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Impact of “Buy American, Hire American” Executive Order

By Brett Reynolds, Partner

Brett Reynolds

Brett Reynolds

In April 2018, The Trump Administration  signed an Executive Order entitled, “Buy American, Hire American”. The policy directs the Department of Homeland Security to issue H-1B visas to only the most-skilled foreigners or highest-paid beneficiaries.  While this is a laudable purpose, according to new data acquired by the National Foundation for American Policy (NFAP), the USCIS has begun to increase H-1B visa denials and the number of Requests for Evidence (RFEs) issued to H-1B visa. As a result, employers have reported that the time lost due to the increase in denials and Requests for Evidence has cost millions of dollars in fees and delays, while often aiding competitors that operate exclusively outside the United States.  Since the Trump Administration has taken office, the RFEs for H-1Bs have skyrocketed:

H-1B Petitions

Fiscal Year H-1B Initial Denial Rate H-1B RFE Rate H-1B Approved After RFE Rate
2015 4.3 22.3 83.2
2016 6.1 20.8 78.9
2017 7.4 21.4 73.6
2018 15.5 38 62.3
2019 (Q1) 24.6 60 61.5
  • In the first quarter of FY 2019, the RFE rate jumped to 60 percent, compared to 45.6 percent in the first quarter of FY 2018.
  • The rate of denials more than doubled between FY 2017 and FY 2018, and it more than tripled in FY 2018 compared to FY 2015.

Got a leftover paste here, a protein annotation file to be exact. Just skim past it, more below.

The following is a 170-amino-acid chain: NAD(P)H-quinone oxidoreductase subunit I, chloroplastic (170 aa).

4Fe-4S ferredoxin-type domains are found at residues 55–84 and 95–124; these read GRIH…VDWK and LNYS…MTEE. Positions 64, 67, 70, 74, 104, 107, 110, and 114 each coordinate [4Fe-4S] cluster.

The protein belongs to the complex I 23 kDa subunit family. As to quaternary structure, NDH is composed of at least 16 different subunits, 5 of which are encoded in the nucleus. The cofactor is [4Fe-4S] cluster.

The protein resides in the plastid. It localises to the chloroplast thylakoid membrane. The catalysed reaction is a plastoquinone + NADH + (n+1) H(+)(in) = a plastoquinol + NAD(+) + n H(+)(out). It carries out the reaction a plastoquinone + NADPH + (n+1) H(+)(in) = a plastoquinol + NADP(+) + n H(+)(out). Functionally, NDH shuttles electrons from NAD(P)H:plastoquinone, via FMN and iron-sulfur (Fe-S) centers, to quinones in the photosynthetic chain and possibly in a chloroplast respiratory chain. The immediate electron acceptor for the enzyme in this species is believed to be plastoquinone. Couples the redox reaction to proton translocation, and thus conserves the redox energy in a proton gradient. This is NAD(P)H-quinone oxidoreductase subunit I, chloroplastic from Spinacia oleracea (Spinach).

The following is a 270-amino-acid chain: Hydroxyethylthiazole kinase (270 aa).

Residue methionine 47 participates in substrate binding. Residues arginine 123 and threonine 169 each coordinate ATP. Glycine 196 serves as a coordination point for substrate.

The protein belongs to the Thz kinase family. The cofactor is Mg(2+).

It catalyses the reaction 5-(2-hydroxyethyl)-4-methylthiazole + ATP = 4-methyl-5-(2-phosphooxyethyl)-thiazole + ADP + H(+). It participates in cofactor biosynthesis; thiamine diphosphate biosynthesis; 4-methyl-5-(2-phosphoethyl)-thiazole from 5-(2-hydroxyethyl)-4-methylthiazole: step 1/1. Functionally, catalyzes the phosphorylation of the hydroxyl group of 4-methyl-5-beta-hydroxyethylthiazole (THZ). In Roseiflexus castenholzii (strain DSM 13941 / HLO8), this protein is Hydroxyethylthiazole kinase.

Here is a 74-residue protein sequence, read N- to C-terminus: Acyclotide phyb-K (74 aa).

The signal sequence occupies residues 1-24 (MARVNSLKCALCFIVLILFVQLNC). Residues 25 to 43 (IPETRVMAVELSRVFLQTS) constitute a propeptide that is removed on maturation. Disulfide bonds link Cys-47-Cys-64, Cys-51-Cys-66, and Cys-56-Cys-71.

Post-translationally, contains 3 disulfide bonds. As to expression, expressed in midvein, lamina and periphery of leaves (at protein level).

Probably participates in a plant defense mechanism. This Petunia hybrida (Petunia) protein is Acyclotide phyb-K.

• The approval rate, even after providing additional information via an RFE, has steadily dropped since FY 2015.

So, last year, 60% of all H-1B petitions received an RFE. 

H-1Bs are, generally, great visas, and in recognition of that, they are vastly oversubscribed.  Beginning in 2014, the applications greatly exceeded the number of H-1Bs allowed (annually

85,000 – 65,000 for bachelor’s and 20,000 for masters, although the masters will be applied first so it reduces the number of bachelor’s each year) – the oversubscription has been primarily in the tech industry where large companies subscribe for hundreds of persons each.  As a result of the numbers being oversubscribed, a lottery has been in place for each year since FY 2014.

The numbers of applications for the last several fiscal years (April 1 to October 1) have been as follows:

2014                                                       124,000

2015                                                       172,500

2016                                                       233,000

2017                                                       236,000

2018                                                       199,000

2019                                                       190,098

2020                                                       201,011